LAHORE -  The PIA management’s decision to resume operation of the two grounded A-310 aircraft for Umrah pilgrims raises many questions about commitment to passengers’ safety irrespective of commercial considerations.

An aviation analyst stated that question arises why the A310 aircraft were grounded if they were now being declared serviceable. Either the decision to ground them was wrong or to restore them. Was it a deliberate grounding to justify leasing of A330 or A320 at the rates far more than the market rate and almost double or 80% more than cost of leasing by other private Pakistani registered airlines? It was the PIAC Board of Directors, headed by the present aviation secretary, comprising the CAA DG and others, which authorised CEO Hildrenbrand to sell Airbus A-310 registration AP-BEQ with six engines and four auxiliary power units at a throwaway cost far less than the book scrap value.

According to insider information and reliable sources, investigations have revealed that PIA CEO Bernd Hildenbrand, Director Procurement Air Commodore Imran Akhtar, Technical Consultant Bachhofner, Director Corporate Planning Amir and former Director Flight Operation (DFO) Q Baluch were all on board. The technical consultant who was a German has been relieved and allowed to depart, the director procurement has been sent back to his parent organisation and the corporate planning director has been transferred as head of PIA engineering while DFO has retired and is going to join his family already living in New York.

Key question arises whether grounded A310 aircraft which will be restored after heavy maintenance cost are safe to carry pilgrims who pay to travel safely. Would it not be fair that in order to restore passengers’ confidence, these A310 are used for VIP flights? The PIA management and the federal government must investigate who hired CEO Hildenbrand, because he had assumed charge much before Chairman Azam Saigol’s brief stay.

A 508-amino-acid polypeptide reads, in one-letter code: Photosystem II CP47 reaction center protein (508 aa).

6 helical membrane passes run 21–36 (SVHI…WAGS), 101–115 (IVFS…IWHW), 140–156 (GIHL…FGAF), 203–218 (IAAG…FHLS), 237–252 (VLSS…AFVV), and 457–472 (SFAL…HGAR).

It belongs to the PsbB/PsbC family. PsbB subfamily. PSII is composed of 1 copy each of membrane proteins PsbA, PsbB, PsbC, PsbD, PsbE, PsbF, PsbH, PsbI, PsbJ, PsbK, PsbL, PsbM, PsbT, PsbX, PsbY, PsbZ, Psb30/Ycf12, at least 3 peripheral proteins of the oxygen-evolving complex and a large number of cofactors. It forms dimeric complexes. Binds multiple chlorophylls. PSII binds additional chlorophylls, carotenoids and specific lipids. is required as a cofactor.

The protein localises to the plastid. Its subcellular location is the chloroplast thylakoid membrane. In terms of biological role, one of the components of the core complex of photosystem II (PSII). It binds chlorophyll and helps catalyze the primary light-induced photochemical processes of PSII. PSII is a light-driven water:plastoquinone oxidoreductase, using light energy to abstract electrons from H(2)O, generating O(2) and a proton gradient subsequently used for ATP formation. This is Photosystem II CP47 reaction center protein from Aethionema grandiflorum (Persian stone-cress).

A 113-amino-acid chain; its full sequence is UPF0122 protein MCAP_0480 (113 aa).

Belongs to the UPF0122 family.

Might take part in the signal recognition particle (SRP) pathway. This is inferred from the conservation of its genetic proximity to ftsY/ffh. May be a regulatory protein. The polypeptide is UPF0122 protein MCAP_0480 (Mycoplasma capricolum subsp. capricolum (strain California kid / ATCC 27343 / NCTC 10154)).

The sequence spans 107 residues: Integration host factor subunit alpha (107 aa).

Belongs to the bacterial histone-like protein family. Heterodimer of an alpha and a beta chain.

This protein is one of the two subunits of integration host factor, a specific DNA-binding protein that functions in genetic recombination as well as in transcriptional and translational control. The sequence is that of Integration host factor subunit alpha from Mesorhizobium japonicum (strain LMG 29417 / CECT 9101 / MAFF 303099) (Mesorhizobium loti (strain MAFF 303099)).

The recent statement by the new PM adviser on aviation asking CAA to go for more commercial ventures has raised more concerns and doubts. CAA as the regulatory aviation authority should remain aloof from commercial ventures. As it is, CAA is one of the most lucrative revenue generating state-owned corporations. Till to date not a single aircraft accident report has been found worthy of being made public and circulated through ICAO for the benefit of other airline operators and also to learn lesson from any human mistake, training deficiencies or errors by air traffic controllers and navigation facilities installed at airports or along the routes such as radars, instrument landing facilities etc.

Airblue flight 202 was operated by A320 which crashed in Chaklala Hills on July 28, 2010, killing all 152 souls on board. Following this accident, the airline grounded all pilots beyond 60 and 62 years of age, but as usual vested interests prevailed. The management pilots eager to prolong their earning tenure by seeking contracts prevailed and now the age of retirement has been extended to 65 years, without any thorough medical screening or psychiatric evaluation and without tests to detect inset of dementia and loss of memory that are related to age. The national age of retirement varies from country to country depending on their quality of nutrition, 24/7 medical surveillance, pollution-free environment and security of life etc. There is no country, including USA, Europe and Australia, under ICAO jurisdiction which allows utilisation of pilots beyond their national age of retirement.

When contacted, spokesman for PIA, Danyal Gillani, said, “To meet the increased demand during Hajj 2017, PIA is considering various options, including the repair of grounded A-310 aircraft.” He said no decision has so far been taken by the management in this regard. The airline management would also consult Airbus, the manufacturer of these aircraft before taking any decision, he concluded.